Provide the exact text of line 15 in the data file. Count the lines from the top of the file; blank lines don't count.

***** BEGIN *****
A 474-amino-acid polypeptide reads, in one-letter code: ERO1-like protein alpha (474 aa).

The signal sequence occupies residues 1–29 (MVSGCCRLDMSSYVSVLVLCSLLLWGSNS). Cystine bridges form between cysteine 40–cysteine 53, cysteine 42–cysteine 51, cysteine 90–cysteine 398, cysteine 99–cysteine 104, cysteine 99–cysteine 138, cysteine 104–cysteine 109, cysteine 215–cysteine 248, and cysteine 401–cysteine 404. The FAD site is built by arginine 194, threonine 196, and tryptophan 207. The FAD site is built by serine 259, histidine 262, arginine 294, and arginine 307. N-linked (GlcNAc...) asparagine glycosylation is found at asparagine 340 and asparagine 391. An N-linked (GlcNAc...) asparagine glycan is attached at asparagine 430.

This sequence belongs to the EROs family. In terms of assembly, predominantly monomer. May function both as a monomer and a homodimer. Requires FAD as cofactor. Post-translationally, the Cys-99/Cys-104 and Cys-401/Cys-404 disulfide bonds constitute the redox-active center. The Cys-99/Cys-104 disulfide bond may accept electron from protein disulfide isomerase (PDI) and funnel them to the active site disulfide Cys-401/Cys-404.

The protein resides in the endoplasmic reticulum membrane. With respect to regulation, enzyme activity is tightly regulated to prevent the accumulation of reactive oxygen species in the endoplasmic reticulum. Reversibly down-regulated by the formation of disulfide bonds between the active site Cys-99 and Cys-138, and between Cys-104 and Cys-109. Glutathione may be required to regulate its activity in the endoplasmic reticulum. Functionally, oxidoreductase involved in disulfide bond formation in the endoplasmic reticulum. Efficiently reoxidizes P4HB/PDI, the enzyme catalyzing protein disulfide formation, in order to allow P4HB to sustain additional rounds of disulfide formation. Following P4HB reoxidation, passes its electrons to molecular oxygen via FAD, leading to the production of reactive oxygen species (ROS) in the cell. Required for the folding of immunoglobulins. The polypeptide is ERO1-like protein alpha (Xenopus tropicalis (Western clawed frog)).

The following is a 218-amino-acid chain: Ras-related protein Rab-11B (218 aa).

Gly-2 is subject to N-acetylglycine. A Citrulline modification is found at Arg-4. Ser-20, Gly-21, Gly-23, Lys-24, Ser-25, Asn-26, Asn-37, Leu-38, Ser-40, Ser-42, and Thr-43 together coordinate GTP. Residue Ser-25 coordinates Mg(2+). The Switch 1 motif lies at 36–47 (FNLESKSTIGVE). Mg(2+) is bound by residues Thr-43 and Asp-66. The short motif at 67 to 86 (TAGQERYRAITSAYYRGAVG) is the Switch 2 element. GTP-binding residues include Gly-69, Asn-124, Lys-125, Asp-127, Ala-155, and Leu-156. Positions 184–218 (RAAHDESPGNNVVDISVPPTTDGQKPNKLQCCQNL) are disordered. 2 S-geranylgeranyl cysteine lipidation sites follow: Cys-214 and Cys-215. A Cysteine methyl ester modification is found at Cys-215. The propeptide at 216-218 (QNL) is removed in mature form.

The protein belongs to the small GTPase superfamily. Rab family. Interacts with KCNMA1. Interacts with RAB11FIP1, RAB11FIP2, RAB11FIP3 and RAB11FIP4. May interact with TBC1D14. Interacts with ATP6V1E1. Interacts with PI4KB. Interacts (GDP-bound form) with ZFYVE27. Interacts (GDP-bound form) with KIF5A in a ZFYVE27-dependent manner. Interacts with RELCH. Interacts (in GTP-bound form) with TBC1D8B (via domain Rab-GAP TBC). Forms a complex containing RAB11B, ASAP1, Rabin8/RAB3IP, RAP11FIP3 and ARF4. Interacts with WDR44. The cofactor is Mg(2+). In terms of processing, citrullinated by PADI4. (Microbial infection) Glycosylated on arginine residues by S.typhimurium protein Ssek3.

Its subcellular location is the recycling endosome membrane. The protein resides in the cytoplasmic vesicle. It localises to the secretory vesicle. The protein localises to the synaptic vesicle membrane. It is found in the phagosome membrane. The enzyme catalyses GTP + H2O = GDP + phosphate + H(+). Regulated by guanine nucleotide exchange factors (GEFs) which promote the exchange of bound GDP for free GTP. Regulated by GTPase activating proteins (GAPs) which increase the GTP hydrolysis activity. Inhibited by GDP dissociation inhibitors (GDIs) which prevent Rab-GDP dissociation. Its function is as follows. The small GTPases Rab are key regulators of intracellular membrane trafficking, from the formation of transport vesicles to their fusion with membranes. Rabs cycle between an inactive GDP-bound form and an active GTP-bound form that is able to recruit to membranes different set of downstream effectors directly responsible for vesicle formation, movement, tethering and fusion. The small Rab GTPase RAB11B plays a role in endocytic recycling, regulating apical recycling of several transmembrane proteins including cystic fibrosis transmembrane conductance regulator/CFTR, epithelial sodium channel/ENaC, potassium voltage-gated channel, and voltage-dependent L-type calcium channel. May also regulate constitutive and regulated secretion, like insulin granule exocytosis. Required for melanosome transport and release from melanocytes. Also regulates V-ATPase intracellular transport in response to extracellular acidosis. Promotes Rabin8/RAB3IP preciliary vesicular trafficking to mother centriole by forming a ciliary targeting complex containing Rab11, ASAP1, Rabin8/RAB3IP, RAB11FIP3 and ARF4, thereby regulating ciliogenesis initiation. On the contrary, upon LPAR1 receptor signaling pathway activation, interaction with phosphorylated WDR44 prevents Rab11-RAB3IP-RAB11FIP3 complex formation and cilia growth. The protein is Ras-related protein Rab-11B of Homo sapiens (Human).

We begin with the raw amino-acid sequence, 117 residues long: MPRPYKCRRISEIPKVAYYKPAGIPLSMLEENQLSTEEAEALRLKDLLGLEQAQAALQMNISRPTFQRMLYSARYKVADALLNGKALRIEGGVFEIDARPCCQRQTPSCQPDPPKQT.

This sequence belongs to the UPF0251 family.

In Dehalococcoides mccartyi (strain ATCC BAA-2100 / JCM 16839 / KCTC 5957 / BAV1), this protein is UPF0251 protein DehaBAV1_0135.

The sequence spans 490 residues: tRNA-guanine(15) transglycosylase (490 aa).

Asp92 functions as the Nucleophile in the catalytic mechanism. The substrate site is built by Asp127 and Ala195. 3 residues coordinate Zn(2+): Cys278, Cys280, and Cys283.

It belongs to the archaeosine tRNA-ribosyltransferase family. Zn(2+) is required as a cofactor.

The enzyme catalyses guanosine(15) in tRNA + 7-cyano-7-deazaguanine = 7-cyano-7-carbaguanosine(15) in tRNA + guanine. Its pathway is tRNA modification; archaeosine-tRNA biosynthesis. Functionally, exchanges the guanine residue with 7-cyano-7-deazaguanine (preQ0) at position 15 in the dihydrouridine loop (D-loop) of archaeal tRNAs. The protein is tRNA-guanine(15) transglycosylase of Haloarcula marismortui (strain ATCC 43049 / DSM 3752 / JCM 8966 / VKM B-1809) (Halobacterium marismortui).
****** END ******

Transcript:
The enzyme catalyses guanosine(15) in tRNA + 7-cyano-7-deazaguanine = 7-cyano-7-carbaguanosine(15) in tRNA + guanine. Its pathway is tRNA modification; archaeosine-tRNA biosynthesis. Functionally, exchanges the guanine residue with 7-cyano-7-deazaguanine (preQ0) at position 15 in the dihydrouridine loop (D-loop) of archaeal tRNAs. The protein is tRNA-guanine(15) transglycosylase of Haloarcula marismortui (strain ATCC 43049 / DSM 3752 / JCM 8966 / VKM B-1809) (Halobacterium marismortui).